Thursday, August 23, 2012

How to Imagine a Billion

Carp on a tarp, who would've thought a book about how we know things could be so research-intensive to write?  The problem I'm running into now is that every time I'm like, "Wait a minute, I should look this up," I end up going on a wiki walk where I kinda-sorta get my question answered but find way more interesting things along the way.  So, OK, now I know how ejection seats work, and I have a reasonable guess as to where the USS Eisenhower was in the spring of 2000, but I'm also finding out all kinds of things I don't really need like stuff about the new robot we put on Mars and how plots of various movies could have been solved in minutes (or would have been solved if the main characters did nothing).

Anyway.

I was talking about space & stuff with a friend, and we were going on and on about how so many people have a really poor grasp of just how astronomically large astronomical distances are.  At one point, it was alleged that humans can't even conceive of a million, let alone the billions and trillions required to understand space.  I thought about that for a while, and as it turns out, yes I can so too imagine a billion - and so can you!  Here, let me teach you how.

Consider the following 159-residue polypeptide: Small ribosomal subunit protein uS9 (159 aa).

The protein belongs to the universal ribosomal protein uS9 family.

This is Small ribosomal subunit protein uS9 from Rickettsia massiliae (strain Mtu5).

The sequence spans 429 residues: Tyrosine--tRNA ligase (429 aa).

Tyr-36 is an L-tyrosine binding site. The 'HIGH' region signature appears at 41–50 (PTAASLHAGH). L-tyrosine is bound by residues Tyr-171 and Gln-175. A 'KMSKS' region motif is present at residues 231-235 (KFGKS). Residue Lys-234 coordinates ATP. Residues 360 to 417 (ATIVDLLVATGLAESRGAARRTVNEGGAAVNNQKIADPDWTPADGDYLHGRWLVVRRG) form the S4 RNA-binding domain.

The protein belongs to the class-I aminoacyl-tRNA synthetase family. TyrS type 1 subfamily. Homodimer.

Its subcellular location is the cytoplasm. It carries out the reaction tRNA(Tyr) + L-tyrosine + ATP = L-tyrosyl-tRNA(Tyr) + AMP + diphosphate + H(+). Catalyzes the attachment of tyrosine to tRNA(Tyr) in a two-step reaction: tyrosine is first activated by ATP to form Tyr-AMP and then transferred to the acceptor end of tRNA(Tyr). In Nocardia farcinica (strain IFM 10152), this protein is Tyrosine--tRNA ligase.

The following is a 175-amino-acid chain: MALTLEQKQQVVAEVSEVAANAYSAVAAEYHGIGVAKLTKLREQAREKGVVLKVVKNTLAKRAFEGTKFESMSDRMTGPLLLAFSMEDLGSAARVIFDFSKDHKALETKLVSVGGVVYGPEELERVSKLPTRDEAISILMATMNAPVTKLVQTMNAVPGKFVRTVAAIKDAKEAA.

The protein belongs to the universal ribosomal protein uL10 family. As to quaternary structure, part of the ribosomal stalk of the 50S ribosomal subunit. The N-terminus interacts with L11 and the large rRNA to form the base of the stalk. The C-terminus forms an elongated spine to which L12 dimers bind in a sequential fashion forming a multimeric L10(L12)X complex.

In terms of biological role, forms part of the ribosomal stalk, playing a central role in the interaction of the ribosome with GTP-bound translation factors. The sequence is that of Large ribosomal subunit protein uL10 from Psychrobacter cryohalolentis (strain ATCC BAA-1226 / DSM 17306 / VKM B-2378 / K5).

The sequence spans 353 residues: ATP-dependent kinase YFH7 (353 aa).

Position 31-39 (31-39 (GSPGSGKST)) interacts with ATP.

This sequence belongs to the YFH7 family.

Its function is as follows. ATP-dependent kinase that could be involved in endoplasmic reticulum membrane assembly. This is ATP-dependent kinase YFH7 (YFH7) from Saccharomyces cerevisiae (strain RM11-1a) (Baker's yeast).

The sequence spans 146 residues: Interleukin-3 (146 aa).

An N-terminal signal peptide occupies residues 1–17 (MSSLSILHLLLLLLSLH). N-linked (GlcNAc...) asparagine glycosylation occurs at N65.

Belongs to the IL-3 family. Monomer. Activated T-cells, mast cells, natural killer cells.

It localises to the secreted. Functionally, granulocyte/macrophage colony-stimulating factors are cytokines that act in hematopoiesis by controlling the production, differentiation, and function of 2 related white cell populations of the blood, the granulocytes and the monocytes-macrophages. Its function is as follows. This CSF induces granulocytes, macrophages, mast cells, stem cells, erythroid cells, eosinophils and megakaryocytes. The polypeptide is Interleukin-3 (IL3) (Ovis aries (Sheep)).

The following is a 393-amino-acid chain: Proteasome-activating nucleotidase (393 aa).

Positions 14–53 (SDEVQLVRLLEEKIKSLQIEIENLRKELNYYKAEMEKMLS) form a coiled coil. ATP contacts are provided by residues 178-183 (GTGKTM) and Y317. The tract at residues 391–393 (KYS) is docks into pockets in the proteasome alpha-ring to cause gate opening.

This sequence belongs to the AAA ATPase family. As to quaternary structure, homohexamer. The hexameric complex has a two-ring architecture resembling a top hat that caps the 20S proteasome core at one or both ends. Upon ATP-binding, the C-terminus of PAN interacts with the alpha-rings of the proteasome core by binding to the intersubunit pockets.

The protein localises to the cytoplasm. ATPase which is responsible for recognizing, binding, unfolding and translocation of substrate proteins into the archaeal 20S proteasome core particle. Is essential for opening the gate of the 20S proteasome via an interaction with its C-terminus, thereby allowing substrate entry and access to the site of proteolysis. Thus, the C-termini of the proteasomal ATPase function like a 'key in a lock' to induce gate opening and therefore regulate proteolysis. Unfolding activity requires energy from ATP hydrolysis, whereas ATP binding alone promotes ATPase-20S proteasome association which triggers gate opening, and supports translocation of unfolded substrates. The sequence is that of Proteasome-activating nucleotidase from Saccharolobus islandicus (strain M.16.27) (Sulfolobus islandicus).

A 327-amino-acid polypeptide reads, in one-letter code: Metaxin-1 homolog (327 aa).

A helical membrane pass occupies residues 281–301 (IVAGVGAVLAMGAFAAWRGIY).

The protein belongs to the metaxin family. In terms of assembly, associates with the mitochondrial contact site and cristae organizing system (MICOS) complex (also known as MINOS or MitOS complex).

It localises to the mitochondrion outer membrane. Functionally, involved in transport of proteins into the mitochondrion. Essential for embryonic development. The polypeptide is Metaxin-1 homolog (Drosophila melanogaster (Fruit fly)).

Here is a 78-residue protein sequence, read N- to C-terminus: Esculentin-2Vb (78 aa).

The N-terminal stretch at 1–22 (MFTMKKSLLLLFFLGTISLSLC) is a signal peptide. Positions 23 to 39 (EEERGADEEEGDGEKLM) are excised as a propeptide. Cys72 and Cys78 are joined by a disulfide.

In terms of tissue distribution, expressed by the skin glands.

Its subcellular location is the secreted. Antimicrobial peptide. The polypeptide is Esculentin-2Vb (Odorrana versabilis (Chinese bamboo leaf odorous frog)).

First, a teaching tool.  Did you ever use these little yellow blocks to count when you were in gradeschool?  I did, at least in the fifth and sixth grades (I went to different schools every year before that, so I don't know how far back they use these).

Wait, you mean tiny yellow cubes a centimeter on a side are chokeable?

Thursday, August 16, 2012